In the spring, when flowers bloom and the garden bursts into life, it will be a sensory treat for the youngsters at Bothwellpark High, catering to pupils with a range of additional support needs.
The work to transform the existing garden means much more than just providing a new look for the outdoor area. Now youngsters who can't get outside on their own have the freedom to explore within a safe environment.
Head teacher Maria Neil thanked staff at the nearby Honeywell factory in Newhouse who gave up their time to do the work.
She said: "Many of the students who come to our school do not have access to garden areas. Our vision is to provide each pupil with an enhanced awareness of self-advocacy, independence, responsibility and respect for themselves and others.
"Sensory gardens provide an improved learning experience for them. The Honeywell volunteers worked with us to realise our vision and the school now has the environment we have desired for many years. This is very exciting and I know our students will be enthusiastic and motivated by their surroundings."
Now wind chimes tinkle in the breeze, grass, gravel, bark and monobloc have been laid and, in the Spring, swatches of fragrant plants will be put in. There are also seating areas, a willow tunnel and natural screening to make the garden a personal space.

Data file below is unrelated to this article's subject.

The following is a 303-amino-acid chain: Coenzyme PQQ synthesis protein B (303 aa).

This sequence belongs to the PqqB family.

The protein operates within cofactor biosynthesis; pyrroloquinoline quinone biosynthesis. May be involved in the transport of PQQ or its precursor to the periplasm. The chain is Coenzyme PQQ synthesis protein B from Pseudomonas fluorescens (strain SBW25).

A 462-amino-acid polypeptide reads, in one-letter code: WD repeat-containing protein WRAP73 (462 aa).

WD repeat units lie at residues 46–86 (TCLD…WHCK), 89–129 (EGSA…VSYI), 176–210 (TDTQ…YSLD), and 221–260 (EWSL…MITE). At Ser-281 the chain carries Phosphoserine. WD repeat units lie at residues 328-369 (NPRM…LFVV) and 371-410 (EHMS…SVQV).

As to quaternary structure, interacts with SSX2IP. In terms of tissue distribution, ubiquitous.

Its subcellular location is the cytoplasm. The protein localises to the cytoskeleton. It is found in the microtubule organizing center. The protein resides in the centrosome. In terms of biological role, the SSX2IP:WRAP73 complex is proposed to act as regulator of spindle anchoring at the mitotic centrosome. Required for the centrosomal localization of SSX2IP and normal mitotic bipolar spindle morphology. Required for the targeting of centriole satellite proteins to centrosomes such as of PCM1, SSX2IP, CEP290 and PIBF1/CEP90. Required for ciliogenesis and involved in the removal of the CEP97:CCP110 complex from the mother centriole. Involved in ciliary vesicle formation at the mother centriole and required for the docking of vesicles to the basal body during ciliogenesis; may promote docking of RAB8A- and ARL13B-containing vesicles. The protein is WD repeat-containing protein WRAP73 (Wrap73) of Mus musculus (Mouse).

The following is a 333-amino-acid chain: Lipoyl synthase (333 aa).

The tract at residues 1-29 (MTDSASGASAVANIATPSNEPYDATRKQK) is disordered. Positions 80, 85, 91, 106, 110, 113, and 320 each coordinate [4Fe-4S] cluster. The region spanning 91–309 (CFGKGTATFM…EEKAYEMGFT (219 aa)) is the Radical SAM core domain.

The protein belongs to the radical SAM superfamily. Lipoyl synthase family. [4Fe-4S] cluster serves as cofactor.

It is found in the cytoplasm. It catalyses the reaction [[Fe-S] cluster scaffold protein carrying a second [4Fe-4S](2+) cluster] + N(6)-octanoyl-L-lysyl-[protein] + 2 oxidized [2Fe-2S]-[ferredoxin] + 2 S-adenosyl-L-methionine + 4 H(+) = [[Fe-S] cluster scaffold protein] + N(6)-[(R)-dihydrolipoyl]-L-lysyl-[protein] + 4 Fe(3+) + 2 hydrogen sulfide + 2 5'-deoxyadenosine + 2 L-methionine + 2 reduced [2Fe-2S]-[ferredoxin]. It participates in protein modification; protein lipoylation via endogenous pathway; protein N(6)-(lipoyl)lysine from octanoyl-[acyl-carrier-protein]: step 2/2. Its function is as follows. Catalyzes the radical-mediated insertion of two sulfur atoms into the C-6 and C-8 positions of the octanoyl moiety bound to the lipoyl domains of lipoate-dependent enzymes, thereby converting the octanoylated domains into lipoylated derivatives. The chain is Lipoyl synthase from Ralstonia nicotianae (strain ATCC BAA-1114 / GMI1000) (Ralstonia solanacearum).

The garden was funded with £7000 from Honeywell's corporate citizenship initiative Hometown Solutions. It is quite a coup for the staff at Newhouse as this is the first time a project outside the US has received money from the fund.
Stephen Fowler, Newhouse campus director for Honeywell, said: "I went there to build a garden and was overwhelmed by the reaction from the kids once they saw it.
"I realised we'd done so much more than building a garden.
"Getting the kids out of the classroom and into the fresh air was what the teachers were enthusing about. They can now use the garden all year round."
He adds: "A team from Honeywell worked with the school to design the garden, they knew what they needed so we took their ideas and put that into something they could use."
It took more than 30 workers from Honeywell two days to clear the site and build the garden. Stephen said the school is close to their heart.
He added: "Honeywell organisations are encouraged to do something in their home town. Motherwell is very much part of the Newhouse community and a lot of people who work here live locally.
"We chose this school as we felt it would be helpful to provide it with additional support."